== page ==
It is currently 18 Nov 2017, 16:50

### GMAT Club Daily Prep

#### Thank you for using the timer - this advanced tool can estimate your performance and suggest more practice questions. We have subscribed you to Daily Prep Questions via email.

Customized
for You

we will pick new questions that match your level based on your Timer History

Track

every week, we’ll send you an estimated GMAT score based on your performance

Practice
Pays

we will pick new questions that match your level based on your Timer History

# Events & Promotions

###### Events & Promotions in June
Open Detailed Calendar

# In a certain office, 50 percent of the employees are college

Author Message
TAGS:

### Hide Tags

Manager
Joined: 08 Jul 2009
Posts: 172

Kudos [?]: 90 [0], given: 13

In a certain office, 50 percent of the employees are college [#permalink]

### Show Tags

11 Jul 2009, 11:06
4
This post was
BOOKMARKED
00:00

Difficulty:

25% (medium)

Question Stats:

75% (01:34) correct 25% (01:33) wrong based on 235 sessions

### HideShow timer Statistics

In a certain office, 50 percent of the employees are college graduates and 60 percent of the employees are over 40 years old. If 30 percent of those over 40 have master's degrees, how many of the employees over 40 have master's degrees?

(1) Exactly 100 of the employees are college graduates.
(2) Of the employees 40 years old or less, 25 percent have master's degrees.

OPEN DISCUSSION OF THIS QUESTION IS HERE: in-a-certain-office-50-percent-of-the-employees-are-college-143768.html
[Reveal] Spoiler: OA

Last edited by Bunuel on 12 Feb 2014, 07:33, edited 1 time in total.
Edited the question and added the OA.

Kudos [?]: 90 [0], given: 13

Senior Manager
Joined: 04 Jun 2008
Posts: 286

Kudos [?]: 160 [0], given: 15

### Show Tags

11 Jul 2009, 11:46
Here any statement that gives you total number of people in absolute values is sufficient.

60% - >40 age

ie 18% are graduates and above 40 years of age

Now if you get the number for any of these percentages, you can find out the 18% figure.

statement 1 gives one such figure: 50% graduates = 100 people......sufficient (you know 50%, you can find 18%)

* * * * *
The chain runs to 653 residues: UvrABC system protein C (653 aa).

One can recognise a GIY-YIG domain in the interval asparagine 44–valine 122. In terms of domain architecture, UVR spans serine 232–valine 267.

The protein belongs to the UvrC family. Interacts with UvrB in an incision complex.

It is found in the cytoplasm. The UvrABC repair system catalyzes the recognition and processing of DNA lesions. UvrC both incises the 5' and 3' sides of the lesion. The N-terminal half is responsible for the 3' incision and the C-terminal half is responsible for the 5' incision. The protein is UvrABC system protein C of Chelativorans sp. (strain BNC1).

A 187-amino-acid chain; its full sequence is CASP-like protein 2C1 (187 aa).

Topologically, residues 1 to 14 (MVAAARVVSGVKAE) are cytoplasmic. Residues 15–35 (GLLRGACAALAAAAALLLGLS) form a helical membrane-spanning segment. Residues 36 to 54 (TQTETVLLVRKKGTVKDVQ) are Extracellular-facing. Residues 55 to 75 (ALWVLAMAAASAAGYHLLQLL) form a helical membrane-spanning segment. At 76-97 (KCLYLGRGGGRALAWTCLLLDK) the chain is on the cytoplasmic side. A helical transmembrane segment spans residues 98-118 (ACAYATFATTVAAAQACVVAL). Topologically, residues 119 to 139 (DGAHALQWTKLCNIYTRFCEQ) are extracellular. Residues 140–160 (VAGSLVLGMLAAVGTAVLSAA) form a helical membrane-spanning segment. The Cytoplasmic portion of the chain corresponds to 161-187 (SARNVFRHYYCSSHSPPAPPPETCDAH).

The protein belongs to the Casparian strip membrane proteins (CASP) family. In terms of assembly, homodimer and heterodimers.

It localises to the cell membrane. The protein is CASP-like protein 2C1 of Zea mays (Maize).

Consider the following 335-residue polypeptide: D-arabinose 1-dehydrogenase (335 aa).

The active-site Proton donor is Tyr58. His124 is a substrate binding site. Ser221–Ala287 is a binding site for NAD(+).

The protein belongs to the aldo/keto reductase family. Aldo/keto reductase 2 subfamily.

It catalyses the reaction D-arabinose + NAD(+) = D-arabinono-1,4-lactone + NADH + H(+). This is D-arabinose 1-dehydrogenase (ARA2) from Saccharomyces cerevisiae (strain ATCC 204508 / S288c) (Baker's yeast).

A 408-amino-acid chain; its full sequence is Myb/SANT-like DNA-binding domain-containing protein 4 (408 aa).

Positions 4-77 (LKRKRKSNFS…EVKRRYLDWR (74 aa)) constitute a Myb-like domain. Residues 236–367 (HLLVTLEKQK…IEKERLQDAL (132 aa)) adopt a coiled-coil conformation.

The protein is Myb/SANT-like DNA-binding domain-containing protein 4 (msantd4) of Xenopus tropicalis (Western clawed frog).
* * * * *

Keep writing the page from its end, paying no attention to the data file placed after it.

stmt 2 gives you another percentage figure, but no absolute figure.....insufficient

Kudos [?]: 160 [0], given: 15

Manager
Joined: 08 Jul 2009
Posts: 172

Kudos [?]: 90 [0], given: 13

### Show Tags

11 Jul 2009, 14:44
A is correct

Posted from my mobile device

Kudos [?]: 90 [0], given: 13

Manager
Joined: 05 Oct 2011
Posts: 169

Kudos [?]: 55 [0], given: 62

### Show Tags

08 Nov 2011, 13:21
It is easier to solve this problem if we do a matrix. But any way, it is clear that only (1) gives a quantitive amount where (2) gives just percentage.

Hence only (1) is sufficient to answer and not (2)
A

Kudos [?]: 55 [0], given: 62

Manager
Joined: 22 Aug 2013
Posts: 99

Kudos [?]: 38 [0], given: 60

Schools: ISB '15
Re: In a certain office, 50 percent of the employees are college [#permalink]

### Show Tags

12 Feb 2014, 06:52
Hi,
_________________

Veritas Prep - 650
MGMAT 1 590
MGMAT 2 640 (V48/Q31)

Kudos [?]: 38 [0], given: 60

Math Expert
Joined: 02 Sep 2009
Posts: 42249

Kudos [?]: 132618 [2], given: 12326

Re: In a certain office, 50 percent of the employees are college [#permalink]

### Show Tags

12 Feb 2014, 07:34
2
KUDOS
Expert's post
1
This post was
BOOKMARKED
In a certain office, 50 percent of the employees are college graduates and 60 percent of the employees are over 40 years old. If 30 percent of those over 40 have master's degrees, how many of the employees over 40 have master's degrees?

Let x be the number of employees in that office. Given that:
0.6x = employees over 40;
0.3*0.6x = employees over 40 with master's degrees.

(1) Exactly 100 of the employees are college graduates --> 0.5x=100. We can find the value of x, thus we can determine the value of 0.3*0.6x. Sufficient.

(2) Of the employees 40 years old or less, 25 percent have master's degrees. We have no information about the number of employees in any group, only percentages. Not sufficient.

OPEN DISCUSSION OF THIS QUESTION IS HERE: in-a-certain-office-50-percent-of-the-employees-are-college-143768.html
_________________

Kudos [?]: 132618 [2], given: 12326

Non-Human User
Joined: 09 Sep 2013
Posts: 15704

Kudos [?]: 282 [0], given: 0

Re: In a certain office, 50 percent of the employees are college [#permalink]

### Show Tags

07 Nov 2015, 03:56
Hello from the GMAT Club BumpBot!

Thanks to another GMAT Club member, I have just discovered this valuable topic, yet it had no discussion for over a year. I am now bumping it up - doing my job. I think you may find it valuable (esp those replies with Kudos).

Want to see all other topics I dig out? Follow me (click follow button on profile). You will receive a summary of all topics I bump in your profile area as well as via email.
_________________

Kudos [?]: 282 [0], given: 0

Manager
Joined: 17 Aug 2015
Posts: 105

Kudos [?]: 13 [0], given: 196

Re: In a certain office, 50 percent of the employees are college [#permalink]

### Show Tags

13 Dec 2016, 19:57
Bunuel wrote: